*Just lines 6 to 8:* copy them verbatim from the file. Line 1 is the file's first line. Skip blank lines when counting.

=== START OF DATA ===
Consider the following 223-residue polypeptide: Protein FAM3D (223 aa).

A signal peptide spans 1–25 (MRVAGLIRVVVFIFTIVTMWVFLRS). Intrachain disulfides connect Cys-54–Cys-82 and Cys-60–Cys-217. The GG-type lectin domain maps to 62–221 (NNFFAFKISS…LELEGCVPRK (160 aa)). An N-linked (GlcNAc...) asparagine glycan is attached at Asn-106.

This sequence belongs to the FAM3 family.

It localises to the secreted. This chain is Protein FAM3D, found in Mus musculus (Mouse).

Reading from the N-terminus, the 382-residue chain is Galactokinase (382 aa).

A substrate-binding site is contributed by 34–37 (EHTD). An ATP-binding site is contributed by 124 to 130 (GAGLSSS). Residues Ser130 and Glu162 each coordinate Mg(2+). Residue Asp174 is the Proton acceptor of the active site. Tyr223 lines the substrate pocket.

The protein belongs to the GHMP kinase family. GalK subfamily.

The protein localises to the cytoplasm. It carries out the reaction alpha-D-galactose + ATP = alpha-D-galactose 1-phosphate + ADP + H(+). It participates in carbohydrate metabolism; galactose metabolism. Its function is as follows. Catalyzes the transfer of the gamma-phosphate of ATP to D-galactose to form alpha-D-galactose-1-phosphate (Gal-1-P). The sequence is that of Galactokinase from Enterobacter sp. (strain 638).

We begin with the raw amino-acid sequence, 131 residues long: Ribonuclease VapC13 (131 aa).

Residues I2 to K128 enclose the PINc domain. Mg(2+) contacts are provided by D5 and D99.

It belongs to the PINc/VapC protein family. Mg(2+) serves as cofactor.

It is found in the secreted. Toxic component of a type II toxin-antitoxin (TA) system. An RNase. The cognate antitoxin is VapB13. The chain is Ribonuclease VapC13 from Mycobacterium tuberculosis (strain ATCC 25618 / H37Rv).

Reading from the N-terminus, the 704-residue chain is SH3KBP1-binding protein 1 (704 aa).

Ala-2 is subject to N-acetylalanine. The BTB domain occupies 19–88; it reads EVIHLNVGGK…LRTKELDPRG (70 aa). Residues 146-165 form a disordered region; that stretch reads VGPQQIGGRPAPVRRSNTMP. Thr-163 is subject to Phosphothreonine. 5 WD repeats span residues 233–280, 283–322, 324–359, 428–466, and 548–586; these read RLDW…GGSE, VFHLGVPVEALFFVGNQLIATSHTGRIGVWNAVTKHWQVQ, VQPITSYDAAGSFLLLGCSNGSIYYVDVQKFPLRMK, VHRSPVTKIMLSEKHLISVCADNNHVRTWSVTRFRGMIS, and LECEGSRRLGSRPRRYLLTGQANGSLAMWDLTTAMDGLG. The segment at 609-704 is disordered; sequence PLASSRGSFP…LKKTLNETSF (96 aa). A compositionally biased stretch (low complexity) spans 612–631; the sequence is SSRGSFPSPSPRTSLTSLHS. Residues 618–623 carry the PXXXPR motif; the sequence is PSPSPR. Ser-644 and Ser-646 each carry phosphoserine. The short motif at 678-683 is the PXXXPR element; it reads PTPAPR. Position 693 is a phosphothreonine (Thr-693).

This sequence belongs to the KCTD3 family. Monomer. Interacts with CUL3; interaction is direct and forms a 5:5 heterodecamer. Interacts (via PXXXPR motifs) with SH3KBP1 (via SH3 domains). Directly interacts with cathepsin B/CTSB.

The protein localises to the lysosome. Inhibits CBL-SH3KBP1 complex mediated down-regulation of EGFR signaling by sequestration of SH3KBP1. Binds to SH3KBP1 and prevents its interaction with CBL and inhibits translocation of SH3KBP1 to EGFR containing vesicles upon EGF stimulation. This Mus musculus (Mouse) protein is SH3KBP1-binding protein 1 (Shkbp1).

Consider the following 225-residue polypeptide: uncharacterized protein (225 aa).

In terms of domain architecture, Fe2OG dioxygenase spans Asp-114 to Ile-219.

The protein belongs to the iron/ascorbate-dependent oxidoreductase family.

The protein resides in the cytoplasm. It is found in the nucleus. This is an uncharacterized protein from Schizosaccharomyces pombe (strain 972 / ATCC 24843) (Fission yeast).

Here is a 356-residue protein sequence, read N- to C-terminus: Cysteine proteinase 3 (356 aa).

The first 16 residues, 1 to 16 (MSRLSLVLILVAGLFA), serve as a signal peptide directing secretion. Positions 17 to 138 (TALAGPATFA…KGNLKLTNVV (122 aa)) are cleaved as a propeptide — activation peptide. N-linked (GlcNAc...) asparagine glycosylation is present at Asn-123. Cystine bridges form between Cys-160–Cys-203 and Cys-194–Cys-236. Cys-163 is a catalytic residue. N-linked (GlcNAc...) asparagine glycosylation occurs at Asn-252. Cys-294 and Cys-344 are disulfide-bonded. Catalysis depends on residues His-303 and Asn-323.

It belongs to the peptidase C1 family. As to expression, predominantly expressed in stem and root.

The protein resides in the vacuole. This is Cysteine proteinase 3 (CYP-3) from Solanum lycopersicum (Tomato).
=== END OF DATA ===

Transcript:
A substrate-binding site is contributed by 34–37 (EHTD). An ATP-binding site is contributed by 124 to 130 (GAGLSSS). Residues Ser130 and Glu162 each coordinate Mg(2+). Residue Asp174 is the Proton acceptor of the active site. Tyr223 lines the substrate pocket.

The protein belongs to the GHMP kinase family. GalK subfamily.

The protein localises to the cytoplasm. It carries out the reaction alpha-D-galactose + ATP = alpha-D-galactose 1-phosphate + ADP + H(+). It participates in carbohydrate metabolism; galactose metabolism. Its function is as follows. Catalyzes the transfer of the gamma-phosphate of ATP to D-galactose to form alpha-D-galactose-1-phosphate (Gal-1-P). The sequence is that of Galactokinase from Enterobacter sp. (strain 638).